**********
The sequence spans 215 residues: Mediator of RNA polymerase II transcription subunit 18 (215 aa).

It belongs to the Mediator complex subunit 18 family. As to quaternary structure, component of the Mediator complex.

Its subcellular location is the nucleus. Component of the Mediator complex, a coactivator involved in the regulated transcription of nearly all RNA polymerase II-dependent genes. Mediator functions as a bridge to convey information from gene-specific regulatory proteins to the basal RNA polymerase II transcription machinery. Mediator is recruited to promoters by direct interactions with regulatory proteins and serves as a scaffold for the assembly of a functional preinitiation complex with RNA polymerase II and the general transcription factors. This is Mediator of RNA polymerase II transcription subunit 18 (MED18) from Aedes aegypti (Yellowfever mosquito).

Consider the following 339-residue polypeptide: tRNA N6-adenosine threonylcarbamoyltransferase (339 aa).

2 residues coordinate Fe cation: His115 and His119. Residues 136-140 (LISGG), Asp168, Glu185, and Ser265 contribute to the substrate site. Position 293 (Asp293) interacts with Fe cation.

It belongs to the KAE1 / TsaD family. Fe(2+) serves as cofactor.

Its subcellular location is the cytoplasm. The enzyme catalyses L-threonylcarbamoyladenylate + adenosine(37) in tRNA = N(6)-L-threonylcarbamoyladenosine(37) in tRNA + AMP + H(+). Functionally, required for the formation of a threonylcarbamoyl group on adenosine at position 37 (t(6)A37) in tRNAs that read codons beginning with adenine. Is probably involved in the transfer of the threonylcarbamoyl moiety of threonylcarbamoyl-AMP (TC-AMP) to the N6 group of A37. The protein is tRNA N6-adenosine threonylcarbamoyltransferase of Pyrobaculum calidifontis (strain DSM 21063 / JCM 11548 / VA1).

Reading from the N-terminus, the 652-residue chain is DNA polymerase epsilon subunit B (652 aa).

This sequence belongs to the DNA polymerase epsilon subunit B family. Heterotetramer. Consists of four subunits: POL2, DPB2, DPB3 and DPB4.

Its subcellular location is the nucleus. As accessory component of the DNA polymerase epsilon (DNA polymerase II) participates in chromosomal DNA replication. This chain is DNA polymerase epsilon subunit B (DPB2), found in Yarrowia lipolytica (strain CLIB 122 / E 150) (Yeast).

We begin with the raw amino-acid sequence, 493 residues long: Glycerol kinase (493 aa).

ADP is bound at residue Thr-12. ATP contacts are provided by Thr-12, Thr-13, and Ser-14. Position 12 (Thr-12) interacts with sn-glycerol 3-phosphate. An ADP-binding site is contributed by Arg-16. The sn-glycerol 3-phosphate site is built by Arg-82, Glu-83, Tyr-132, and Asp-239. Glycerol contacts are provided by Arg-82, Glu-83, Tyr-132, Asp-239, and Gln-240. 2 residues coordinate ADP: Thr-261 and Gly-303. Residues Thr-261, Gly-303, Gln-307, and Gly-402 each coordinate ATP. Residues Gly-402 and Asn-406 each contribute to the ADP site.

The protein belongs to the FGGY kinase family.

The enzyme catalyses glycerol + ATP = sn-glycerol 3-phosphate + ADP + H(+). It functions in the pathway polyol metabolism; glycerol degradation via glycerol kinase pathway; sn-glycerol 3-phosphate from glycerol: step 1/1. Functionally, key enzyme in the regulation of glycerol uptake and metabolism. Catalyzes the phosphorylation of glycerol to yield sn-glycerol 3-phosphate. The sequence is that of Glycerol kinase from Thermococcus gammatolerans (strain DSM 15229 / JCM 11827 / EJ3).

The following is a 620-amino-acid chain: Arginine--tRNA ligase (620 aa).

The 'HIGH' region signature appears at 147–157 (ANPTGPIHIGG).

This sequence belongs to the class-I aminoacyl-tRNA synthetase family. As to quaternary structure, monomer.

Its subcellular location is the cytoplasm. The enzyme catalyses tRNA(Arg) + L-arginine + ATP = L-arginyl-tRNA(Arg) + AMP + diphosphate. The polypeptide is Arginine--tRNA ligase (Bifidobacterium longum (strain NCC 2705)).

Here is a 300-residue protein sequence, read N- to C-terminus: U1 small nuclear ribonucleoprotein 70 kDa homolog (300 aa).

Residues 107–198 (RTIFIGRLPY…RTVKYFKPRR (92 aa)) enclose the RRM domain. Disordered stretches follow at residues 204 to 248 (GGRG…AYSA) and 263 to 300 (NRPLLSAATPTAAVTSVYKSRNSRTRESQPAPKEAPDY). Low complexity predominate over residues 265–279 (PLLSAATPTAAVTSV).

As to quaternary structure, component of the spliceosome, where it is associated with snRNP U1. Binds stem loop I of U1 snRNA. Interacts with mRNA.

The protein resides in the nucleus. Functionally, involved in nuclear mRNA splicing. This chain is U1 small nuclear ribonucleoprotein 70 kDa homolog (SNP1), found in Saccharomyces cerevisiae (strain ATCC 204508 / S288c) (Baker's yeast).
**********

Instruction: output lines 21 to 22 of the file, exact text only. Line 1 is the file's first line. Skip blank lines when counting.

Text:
As to quaternary structure, component of the spliceosome, where it is associated with snRNP U1. Binds stem loop I of U1 snRNA. Interacts with mRNA.

The protein resides in the nucleus. Functionally, involved in nuclear mRNA splicing. This chain is U1 small nuclear ribonucleoprotein 70 kDa homolog (SNP1), found in Saccharomyces cerevisiae (strain ATCC 204508 / S288c) (Baker's yeast).